Man Up program kickstarts Sequoia’s football success


Ruthie Lax, Staff Reporter

“Man Up” is a part of the Sequoia Football character development program to strengthen connections and individual growth for players.

In large and small groups, divided by grade and skill level, the team discusses issues related to bullying, false masculinity, goal setting, and interpersonal skills. These meetings help players develop and mature as individuals and teammates. Every week the team sessions involve specific prevalent problems seen in Sequoia’s environment, such as bullying, mental health, and healthy relationships. In the beginning weeks on the field, the boys discussed personal baggage and holding on to the past. This helps to give them a safe and comfortable environment in which they can express their emotions, separate from the playing field.  By expressing their emotions they gained self-acceptance and power on the field and in their minds. 

The team starts their season strong, kicking off the year, Varsity’s record is 4-6 and Junior Varsity 9-1. In Sequoia’s Man up program, Coach Robert Poulos emphasizes grades and character development over winning, although he says that winning is always nice.

“The goal is that at the end of the year, you should be a better person for having played in the program,” Poulus said.

In addition to building body positivity, inner strength, emotional strengths, and a healthy body, the football program also strengthens students’ skills in sportsmanship, teamwork, competition, and winning as well as losing with integrity. This creates stronger connections between the athletes and their education. The process of making the roster and breaking it up into small teams, senior through freshman, helps to build connections. Guidance from upperclassmen can make every student feel valued and connected, and advancing students’ knowledge of the sport while tackling their school work are both major values of the football team. The goal of this strengthening program is to have all students thriving in both environments, with a minimum 3.0 GPA in the overall team, and avoiding fumbling on the field. Study hall is a mandatory task given to students who fall behind academically.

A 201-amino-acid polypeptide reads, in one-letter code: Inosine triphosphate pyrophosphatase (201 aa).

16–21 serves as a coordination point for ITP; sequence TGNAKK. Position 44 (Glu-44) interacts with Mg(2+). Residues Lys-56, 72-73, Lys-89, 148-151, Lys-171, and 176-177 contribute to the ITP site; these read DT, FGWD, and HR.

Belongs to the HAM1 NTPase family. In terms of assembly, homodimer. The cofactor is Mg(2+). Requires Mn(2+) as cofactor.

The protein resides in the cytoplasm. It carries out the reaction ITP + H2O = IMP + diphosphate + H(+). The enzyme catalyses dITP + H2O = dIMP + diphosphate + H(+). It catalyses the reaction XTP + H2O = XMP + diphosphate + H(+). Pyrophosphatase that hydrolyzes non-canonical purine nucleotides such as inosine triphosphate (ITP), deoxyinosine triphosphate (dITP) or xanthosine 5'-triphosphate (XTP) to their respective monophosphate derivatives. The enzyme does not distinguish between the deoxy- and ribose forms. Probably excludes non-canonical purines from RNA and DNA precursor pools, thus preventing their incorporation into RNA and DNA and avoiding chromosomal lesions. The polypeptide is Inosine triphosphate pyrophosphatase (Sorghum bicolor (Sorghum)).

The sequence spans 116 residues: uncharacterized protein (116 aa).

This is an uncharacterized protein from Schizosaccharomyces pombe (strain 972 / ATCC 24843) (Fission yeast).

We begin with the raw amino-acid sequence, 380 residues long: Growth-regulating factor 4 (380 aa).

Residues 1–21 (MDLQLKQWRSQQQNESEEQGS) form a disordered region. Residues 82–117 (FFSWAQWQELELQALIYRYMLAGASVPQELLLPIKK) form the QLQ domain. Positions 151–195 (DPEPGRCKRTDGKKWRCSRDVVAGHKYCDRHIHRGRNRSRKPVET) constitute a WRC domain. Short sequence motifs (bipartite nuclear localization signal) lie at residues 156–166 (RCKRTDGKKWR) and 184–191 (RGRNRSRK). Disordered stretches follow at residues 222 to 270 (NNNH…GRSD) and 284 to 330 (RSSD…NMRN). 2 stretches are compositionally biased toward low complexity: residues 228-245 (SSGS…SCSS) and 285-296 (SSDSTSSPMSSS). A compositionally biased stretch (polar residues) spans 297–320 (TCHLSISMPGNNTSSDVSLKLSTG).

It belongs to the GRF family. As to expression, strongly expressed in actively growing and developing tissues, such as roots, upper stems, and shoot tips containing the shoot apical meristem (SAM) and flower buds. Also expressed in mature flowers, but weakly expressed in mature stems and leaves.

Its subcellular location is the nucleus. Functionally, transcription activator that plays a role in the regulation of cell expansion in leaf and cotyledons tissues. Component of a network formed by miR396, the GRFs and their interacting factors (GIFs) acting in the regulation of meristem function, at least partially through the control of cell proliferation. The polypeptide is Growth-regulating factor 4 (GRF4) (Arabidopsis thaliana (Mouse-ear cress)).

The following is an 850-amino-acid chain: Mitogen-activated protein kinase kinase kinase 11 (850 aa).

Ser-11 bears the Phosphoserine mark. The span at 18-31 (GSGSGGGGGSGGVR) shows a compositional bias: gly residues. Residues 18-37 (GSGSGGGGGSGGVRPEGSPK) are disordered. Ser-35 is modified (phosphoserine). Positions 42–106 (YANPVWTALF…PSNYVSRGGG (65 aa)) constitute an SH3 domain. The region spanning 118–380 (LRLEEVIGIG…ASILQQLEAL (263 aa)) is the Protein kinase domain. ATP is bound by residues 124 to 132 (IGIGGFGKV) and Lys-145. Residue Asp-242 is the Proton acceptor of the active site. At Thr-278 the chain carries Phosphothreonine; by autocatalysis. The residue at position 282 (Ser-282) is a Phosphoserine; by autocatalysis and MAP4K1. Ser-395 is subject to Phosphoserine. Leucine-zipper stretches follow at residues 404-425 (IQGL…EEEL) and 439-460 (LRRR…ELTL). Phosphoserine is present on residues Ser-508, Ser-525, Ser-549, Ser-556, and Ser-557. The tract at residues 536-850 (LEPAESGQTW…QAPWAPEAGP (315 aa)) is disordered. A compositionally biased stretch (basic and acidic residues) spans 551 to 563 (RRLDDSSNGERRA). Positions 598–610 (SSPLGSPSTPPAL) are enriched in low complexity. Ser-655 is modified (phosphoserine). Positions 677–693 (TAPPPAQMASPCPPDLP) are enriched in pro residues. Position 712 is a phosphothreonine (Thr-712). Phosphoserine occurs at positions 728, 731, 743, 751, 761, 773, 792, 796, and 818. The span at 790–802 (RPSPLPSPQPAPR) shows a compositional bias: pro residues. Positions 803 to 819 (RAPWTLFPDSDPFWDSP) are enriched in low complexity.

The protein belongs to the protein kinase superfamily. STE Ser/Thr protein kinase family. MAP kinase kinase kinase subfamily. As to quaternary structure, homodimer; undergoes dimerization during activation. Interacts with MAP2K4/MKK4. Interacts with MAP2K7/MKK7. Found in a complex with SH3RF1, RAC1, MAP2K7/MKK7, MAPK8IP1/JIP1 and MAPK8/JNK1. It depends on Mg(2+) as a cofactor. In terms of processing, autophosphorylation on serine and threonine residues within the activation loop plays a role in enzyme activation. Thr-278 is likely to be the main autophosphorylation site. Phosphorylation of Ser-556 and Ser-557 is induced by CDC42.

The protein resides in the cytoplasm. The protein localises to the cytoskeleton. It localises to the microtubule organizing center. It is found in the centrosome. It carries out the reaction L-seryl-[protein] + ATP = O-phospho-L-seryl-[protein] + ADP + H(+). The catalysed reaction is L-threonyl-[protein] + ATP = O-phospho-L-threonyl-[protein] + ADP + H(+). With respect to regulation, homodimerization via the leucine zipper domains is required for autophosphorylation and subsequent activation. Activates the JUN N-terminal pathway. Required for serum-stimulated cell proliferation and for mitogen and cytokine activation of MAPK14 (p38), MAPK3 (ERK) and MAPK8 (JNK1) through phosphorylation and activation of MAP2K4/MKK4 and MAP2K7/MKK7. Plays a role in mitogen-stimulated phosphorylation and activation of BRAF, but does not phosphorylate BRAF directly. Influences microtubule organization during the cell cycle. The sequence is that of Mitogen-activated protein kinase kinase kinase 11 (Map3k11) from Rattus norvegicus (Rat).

“We [Sequoia Football program/staff] are not trying to keep you eligible for Friday, we’re trying to get you across the stage for graduation and off to college, so you can come back as an alum and talk to us,” Poulus said. 

Senior Varsity football player and IB student, Alex Seroogy devotes himself to the team. Seroogy has been playing tackle football for six years and since his freshman year at Sequoia. Seroogy’s commitment doesn’t stop there.

“Football takes a lot of time and effort but it is worth it due to the team environment that I enjoy being a part of,” Seroogy said. 

Seroogy’s love for football and his involvement in the community kick-off his success as a student-athlete.  Seroogy plays a role in the Man Up program as well, he leads one of the squads of varying grades and skill levels. 

Seroogy is a role model, he always influences other student-athletes to manage their time and plan out their schedules. 

“As a student-athlete, you are doing more than the average student” Seroogy said.

The Man up program guides a wonderful program, Seroogy has learned more about himself and his teammates. He feels supported by his coaches and teammates to excel both on and off the field. The football program pushes all athletes to improve. As a leader Seroogy pushes himself and his teammates as well. 

Sophomore, Logan Kern, plays a big role in the Man Up program. As an underclassman, he is influenced by several upperclassmen. Being knowledgeable in the sport, Kern is a mentor to those who are less experienced. The Man Up program builds strong connections and bonds, “Some of my influences were Jack Kern, Daniel Martinez, and Alex Seroogy,” Kern said. 

 “As a squad leader I am also given the position by coach to help the younger players both in football and in school,” Seroogy said. 

 On Thursdays, the team discusses current worries, regrets, and emotional baggage the team carries. They tackle both mental and physical challenges they want to improve on. The Man up program lets the team in bonding and allows all players, regardless of age,  to get to know one another. Through this program, everyone feels more connected to all teammates which allows Sequoia to play better as a team. 

“Sequoia’s football team has 100 percent improved my Sequoia experience,” Seroogy said.